Prince Charles's action to recover his private journals from the Mail on Sunday has ended at the High Court, with the judge reserving judgment.
Prince Charles wants the journals returned
Mr Justice Blackburne reserved his ruling after three days of hearings.
The prince is suing Mail on Sunday publishers Associated Newspapers for copyright and confidentiality breach.
The paper published comments in November 2005 made by the prince in one diary about China's regime. Prince Charles wants seven others returned.
In the journal about the 1997 Hong Kong handover, published in the Mail on Sunday and released by the court on Wednesday, the prince described Chinese officials as "appalling old waxworks".
In another extract from the 3,000-word document, he described one ceremony as an "awful Soviet-style" performance and dismissed a speech by then-Chinese President Jiang Zemin as "propaganda".
Hugh Tomlinson QC told the court his client was entitled to keep those private thoughts and observations secret, and arguments that the journals should be published in the public interest were "far fetched".
He is asking Mr Justice Blackburne to give a summary ruling - a legal device whereby a finding can be made without a trial if it can be shown that the defence has no chance of success.
Lawyers say that, because of the high profile of the claimant and the issues of press freedom, the judge may call for a full trial.
This would then leave the prince open to cross-examination in the witness box should he decide to give evidence.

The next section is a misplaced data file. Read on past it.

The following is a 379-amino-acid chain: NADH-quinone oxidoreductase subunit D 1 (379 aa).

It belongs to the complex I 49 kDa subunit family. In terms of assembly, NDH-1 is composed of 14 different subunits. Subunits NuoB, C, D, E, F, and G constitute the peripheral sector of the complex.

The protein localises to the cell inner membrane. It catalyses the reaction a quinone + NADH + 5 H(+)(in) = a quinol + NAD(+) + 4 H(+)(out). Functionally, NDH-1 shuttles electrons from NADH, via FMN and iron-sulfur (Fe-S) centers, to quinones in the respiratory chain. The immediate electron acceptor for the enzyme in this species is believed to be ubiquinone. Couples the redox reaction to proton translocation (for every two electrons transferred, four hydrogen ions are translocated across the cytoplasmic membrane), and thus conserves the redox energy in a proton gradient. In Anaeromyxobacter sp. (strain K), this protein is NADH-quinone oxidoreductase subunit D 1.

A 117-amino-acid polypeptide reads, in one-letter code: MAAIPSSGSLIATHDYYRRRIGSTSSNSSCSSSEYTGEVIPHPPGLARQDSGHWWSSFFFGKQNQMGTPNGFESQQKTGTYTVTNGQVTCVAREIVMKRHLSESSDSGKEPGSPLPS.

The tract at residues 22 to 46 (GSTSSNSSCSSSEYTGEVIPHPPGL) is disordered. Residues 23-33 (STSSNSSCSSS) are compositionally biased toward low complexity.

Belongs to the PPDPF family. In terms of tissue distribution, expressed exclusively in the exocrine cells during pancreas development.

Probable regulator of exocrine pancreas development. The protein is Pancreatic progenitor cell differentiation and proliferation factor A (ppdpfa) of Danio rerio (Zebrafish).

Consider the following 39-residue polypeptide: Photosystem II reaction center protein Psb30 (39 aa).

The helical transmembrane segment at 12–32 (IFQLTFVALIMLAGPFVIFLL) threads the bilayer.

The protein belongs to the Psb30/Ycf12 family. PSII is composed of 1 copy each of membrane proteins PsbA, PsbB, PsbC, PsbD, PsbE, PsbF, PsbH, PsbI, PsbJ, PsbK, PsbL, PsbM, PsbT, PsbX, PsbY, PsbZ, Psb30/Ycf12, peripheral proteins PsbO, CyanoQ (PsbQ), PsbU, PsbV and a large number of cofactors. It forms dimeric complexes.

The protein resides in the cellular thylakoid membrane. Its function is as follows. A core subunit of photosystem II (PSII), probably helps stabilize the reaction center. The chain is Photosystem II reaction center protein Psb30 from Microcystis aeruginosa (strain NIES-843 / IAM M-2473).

This eventuality was mentioned in the final moments of the hearing on Thursday as Mr Tomlinson referred to the disagreement between the two sides over the numbers who saw the journal.
The judge, commenting on what would happen if the issues had to be contested, said: "The other side is rather hoping the Prince of Wales would be turning up and be cross-examined."
Mark Warby QC, representing the Mail on Sunday, replied: "That is entirely a matter for him."
According to the Prince of Wales, copies of eight journals were handed to the Mail on Sunday by an ex-employee.
The publisher argued in court that his views were in the public interest.
"This case is about politics, political opinion and the role of the heir to the throne in relation to these issues," said Mark Warby QC.
The hearing also saw the release of a witness statement by Mark Bolland, the prince's private secretary between 1996 and 2002.
Mr Bolland said the Prince of Wales viewed himself as a "dissident" working against political opinion.